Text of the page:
“Did he do it? Do you know?” “How do you defend people who are actually guilty?”
These are always the first questions I get when people learn that I am a public defender. Their focus is always on guilt and how wretched it must be to stand with people who are accused of such heinous crimes.
This Friday marks the 60th anniversary of the Supreme Court’s decision in Gideon v. Wainwright, which formally established the right to counsel for people accused of a crime in the United States. In honor of Public Defense Day, and in celebration of my colleagues, I want to share what it is actually like to be a public defender.
For 15 years, I have represented individuals charged with crimes who cannot afford a private lawyer. I choose this work, with intention, because I believe all people are entitled to excellent representation, and freedom should not depend on the amount of cash in one’s wallet. When I meet a client for the first time, I see the person, not the allegations. And each time I have been met, in return, with a pure sense of gratitude. It might be because someone is listening, someone is in their corner or that someone is going to bat for them. But no matter the reason, every single time, my client is grateful to meet me.
Then come the stories. The accounts I hear from my clients are always vastly different from what the police said on paper. In the rare circumstance where that is not the case, where it seems like from the beginning my client may have done something and the state may be able to prove it, there is always an unexplored reason — an unaddressed mental health issue, trauma, domestic violence, poverty or coercion. So I start investigating why, and how we can mitigate the offense.
I analyze whether their rights were violated, whether there is someone else responsible for this crime, whether there was a crime committed at all and whether there is more to this story than the officers noted. Police corruption begins with unlawful arrests and mistreated people. Public defenders and their clients are often the first ones to expose these problems.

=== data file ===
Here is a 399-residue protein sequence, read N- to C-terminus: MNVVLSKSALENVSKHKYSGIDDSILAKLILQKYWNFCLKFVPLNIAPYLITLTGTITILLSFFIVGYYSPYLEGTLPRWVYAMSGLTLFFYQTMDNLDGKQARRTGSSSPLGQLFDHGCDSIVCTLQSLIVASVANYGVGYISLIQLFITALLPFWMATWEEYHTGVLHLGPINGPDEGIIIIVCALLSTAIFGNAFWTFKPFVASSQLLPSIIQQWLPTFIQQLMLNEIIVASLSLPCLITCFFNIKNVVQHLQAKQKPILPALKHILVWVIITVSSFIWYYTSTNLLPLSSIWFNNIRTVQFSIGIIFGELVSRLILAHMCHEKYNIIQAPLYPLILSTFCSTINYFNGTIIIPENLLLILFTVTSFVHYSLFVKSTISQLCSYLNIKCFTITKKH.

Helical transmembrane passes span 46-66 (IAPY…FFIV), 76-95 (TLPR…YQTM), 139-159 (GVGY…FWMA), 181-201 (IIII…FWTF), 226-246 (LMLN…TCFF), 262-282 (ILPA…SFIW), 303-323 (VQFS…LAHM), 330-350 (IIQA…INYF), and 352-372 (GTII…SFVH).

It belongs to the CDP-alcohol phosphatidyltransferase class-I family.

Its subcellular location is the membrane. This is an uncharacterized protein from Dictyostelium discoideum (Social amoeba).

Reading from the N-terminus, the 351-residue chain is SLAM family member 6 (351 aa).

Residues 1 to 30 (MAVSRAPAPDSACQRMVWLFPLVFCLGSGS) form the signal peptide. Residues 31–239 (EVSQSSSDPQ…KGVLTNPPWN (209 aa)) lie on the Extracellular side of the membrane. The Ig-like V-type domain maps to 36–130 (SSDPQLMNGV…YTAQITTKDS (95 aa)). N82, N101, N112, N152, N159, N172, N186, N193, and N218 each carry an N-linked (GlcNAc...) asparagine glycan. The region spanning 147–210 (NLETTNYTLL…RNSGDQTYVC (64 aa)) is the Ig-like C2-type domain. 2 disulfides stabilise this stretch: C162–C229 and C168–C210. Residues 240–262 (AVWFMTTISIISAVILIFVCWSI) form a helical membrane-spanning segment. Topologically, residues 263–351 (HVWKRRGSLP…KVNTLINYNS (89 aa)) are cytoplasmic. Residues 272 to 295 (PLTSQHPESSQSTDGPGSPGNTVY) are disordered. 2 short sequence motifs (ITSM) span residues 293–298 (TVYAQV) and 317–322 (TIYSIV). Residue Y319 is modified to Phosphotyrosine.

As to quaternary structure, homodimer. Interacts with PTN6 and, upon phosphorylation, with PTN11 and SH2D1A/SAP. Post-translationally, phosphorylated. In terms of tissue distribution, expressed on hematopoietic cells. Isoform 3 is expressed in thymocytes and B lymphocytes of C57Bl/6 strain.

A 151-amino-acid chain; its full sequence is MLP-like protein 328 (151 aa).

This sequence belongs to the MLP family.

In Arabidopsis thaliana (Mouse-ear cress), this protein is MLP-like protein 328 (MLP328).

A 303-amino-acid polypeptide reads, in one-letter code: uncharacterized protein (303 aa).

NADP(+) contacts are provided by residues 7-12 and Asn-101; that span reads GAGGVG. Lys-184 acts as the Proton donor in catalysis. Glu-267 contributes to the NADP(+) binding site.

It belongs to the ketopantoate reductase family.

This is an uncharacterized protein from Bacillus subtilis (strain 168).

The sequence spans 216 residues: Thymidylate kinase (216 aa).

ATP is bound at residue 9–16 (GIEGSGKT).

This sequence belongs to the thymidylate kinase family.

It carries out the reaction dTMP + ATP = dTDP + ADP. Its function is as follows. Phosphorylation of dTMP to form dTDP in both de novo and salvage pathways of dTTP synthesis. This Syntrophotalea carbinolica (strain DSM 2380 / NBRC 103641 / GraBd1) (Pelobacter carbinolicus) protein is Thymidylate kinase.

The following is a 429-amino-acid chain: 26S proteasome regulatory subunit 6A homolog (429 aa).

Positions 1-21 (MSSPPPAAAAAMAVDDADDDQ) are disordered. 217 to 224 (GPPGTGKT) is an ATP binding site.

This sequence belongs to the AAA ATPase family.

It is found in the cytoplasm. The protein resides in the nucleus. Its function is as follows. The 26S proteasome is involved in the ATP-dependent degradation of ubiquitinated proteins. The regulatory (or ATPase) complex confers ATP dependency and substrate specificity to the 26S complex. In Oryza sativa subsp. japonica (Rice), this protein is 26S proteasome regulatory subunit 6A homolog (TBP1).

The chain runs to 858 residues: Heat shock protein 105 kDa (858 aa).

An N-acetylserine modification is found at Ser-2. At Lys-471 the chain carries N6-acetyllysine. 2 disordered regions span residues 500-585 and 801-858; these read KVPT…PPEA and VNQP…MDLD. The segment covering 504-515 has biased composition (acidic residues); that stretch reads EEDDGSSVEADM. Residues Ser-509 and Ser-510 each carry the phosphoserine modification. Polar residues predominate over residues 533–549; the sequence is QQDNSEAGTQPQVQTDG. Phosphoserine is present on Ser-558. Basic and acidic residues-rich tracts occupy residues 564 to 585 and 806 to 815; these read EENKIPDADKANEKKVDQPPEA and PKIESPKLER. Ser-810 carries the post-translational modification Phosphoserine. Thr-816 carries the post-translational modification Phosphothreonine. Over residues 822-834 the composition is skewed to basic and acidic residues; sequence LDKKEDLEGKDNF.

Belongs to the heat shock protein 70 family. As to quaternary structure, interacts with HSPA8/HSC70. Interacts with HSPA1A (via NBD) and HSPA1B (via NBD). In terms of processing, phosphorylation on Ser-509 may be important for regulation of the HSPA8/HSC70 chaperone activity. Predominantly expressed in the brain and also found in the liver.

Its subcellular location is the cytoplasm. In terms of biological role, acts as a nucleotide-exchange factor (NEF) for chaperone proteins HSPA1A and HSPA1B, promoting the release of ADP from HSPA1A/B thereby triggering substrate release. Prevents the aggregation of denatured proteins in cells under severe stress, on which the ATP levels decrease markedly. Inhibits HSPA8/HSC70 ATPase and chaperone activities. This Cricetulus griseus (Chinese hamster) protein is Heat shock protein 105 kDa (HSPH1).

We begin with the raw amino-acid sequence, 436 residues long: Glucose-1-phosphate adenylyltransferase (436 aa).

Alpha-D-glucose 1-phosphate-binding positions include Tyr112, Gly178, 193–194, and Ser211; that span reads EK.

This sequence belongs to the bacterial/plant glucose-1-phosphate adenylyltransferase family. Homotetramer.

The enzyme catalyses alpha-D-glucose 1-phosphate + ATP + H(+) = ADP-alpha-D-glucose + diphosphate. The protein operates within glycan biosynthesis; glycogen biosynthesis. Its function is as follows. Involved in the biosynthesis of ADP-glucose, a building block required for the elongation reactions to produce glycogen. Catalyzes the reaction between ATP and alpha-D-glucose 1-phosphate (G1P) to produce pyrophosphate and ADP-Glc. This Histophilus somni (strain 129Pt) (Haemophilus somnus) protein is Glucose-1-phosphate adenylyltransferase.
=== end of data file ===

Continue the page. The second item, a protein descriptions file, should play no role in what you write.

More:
Most importantly, I try to understand and engage with my clients as individuals, something no one else in the criminal justice system does. What has their life been like up to now? Where is their family? Who is missing them while they are in jail? Who are they in a hurry to go home to see? My job is to make sure everyone remembers that they, too, have loved ones and their whole lives ahead of them, that they are presumed innocent and that they belong outside of jail just as much as anyone else.
It is my job to hold the state accountable, to defend the Constitution and to remind everyone that my client was born free. If the state wants to take away someone’s freedom, then it better be completely fair. If they seek to hold another human being in a dank, filthy and scary jail, they better have to work for it. This is true even when an individual is guilty.
If my loved one was locked up and charged with a crime, I would want someone fighting for them every step of the way; I think we all would. People with means try to buy the best lawyer they can find to bring their loved one home. As a public defender, I am that lawyer for every single one of my clients. I may be their only resource, the only person they know in the system. I am, sometimes, everything they have in that one moment in time. I take that job very seriously; it is a high honor to hold.
So next time you meet a public defender, instead of asking how we can defend those people, ask us to tell you stories about what it’s like to free someone from jail, to fight so hard for the Constitution or to demand accountability and fair treatment for all — whether they are Black or white, rich or poor. Ask us how good that felt.
Deborah Levi (email@example.com) is the director of special litigation for the Maryland Office of the Public Defender in Baltimore City. She has also practiced as a public defender in Montgomery County, Maryland, as well as Salt Lake City, Utah. The views provided are her own.